Wednesday, February 06, 2008

It's Just Like Watching Brazil

A common chant around Windsor Park at Northern Ireland games. Well tonight for me, it wasn't just like watching Brazil, I actually was! Brazil came to Croke Park to take on the Republic of Ireland, and the Reverend John managed to get us tickets through his network of Donegal contacts.

This was my first time at Croke Park, and I have to say, I was impressed with the size. Roughly 88,000 people jampacked into the stadium - an awful lot bigger than Windsor Park on match day. However, the stadium doesn't look right - it looks sort of half-done, as the stands aren't the whole way round. One end only has about half a stand, on the bottom deck.

Yet despite the number of people there, I think I have seen livelier funerals. Give me the 14,000 passionate Northern Ireland supporters of the Green and White Army any day. At Windsor we sing from start to finish (and after), but there seemed to be little passion in the Irish fans tonight.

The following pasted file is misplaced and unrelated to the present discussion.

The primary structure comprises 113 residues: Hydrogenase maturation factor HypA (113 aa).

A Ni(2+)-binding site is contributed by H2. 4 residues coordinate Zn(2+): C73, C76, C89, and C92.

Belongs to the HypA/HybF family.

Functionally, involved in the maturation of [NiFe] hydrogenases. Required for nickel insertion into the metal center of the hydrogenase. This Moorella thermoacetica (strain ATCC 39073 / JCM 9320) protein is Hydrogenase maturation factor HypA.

To give them their dues, Ireland played well, with some good moves. In the first half, the Brazilian right-back didn't win a chase at all, and he wasn't much better in the second half. Duff and Keane seemed to work well together, and I was impressed with McGeady as well.

Yet I wasn't there to see the boys in green. It was all about the team in yellow; the nation who have set all the records in the World Cup; the team who showed their outstanding class and skill in simple but elegant football, threading together passes and not hurrying shots - as someone behind me remarked, 'they're trying to walk the ball into the net!' And on the 66th minute, score they did - Robinho finishing a good advance up the pitch.

For me, though, while the whole Brazilian team was impressive, my man of the match would have to be Julio Baptista, their number 7. No matter where the action was, he was involved; he seemed to always be on or near the ball, and covered every inch of the pitch.

All in all, a good evening, and us country boys managed to negotiate our way through the heaving streets of Dublin - the crowds that were out, you would think it was the Twelfth day!

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